On [May 9th] in 1972 Tim Peters walked out of a university tutorial on Shakespeare and made a decision that changed his life.
To the confusion of his professor who thought the tutorial went well, he never went back to study at Michigan State University. But he wasn't an ordinary dropout - it was a "profound religious experience" that led him to dedicate his life to missionary work.
That calling brought him to Seoul where he is now the coordinator of an underground railroad that helps North Korean refugees escape. In China, the refugees live in constant fear of being repatriated to North Korea where they face internment in prison camps or even execution for trying to escape. A "strike hard campaign" by the Chinese authorities means that Peters' work has become more difficult, and those helping North Koreans risk being thrown into Chinese jails.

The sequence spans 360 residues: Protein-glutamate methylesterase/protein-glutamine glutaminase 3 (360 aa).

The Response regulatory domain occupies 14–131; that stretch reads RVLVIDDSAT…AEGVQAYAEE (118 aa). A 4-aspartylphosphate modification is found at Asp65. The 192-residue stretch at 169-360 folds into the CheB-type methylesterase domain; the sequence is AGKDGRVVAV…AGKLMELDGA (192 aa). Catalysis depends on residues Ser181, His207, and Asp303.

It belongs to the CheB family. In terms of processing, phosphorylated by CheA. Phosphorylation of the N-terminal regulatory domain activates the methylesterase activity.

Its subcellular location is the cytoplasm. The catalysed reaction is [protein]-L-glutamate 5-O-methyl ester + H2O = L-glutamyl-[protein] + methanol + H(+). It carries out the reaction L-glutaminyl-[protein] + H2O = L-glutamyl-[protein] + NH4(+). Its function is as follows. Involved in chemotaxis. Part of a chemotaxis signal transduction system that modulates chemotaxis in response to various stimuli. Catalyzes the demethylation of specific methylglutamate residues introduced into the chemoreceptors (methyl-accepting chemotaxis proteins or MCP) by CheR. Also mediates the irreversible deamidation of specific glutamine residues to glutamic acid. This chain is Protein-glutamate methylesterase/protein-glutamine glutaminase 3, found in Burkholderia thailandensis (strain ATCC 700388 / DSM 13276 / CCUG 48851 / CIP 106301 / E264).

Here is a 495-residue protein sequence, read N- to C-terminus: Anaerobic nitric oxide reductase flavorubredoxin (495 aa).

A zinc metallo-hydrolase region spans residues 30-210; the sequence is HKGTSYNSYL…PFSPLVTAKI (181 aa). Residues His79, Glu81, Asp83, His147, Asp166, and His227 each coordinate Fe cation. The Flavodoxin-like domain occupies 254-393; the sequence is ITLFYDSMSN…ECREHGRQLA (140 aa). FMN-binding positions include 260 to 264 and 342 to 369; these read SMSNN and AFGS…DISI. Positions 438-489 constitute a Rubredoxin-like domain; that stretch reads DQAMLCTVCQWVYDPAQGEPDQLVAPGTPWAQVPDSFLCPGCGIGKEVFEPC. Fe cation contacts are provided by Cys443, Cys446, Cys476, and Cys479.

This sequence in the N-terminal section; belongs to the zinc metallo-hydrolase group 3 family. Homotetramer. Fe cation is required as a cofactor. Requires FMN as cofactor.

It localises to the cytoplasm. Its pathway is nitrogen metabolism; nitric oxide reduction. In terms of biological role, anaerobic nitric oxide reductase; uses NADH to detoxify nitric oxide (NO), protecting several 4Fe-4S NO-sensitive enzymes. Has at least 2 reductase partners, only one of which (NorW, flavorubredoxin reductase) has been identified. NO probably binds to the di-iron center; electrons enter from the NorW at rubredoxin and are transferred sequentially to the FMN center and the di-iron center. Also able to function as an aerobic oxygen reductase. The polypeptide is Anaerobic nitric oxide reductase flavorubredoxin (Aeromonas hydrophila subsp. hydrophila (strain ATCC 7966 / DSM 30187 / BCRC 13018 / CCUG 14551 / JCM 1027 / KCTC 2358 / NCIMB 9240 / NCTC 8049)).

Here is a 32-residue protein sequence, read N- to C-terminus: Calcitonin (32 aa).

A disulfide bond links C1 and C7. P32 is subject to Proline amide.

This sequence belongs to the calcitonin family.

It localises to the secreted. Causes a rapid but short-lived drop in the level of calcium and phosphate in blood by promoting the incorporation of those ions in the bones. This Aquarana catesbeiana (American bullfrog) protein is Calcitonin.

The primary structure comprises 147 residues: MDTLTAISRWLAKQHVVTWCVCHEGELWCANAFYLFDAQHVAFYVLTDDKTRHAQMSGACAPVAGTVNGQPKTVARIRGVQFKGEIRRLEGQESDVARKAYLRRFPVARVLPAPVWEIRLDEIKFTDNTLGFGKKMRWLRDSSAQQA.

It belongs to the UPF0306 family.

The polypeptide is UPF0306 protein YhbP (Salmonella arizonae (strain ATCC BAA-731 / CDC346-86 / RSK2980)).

"Never underestimate the power of prayer," he told The Korea Herald.
And in the South, there are those that are hostile to his work, "I don't want to dwell on that," he said, explaining that if you are prominent and take a stand on a sensitive issue "you've got to expect it's not going to be peaches and cream."
[Excerpt of an article by Jane Cooper, The Korea Herald]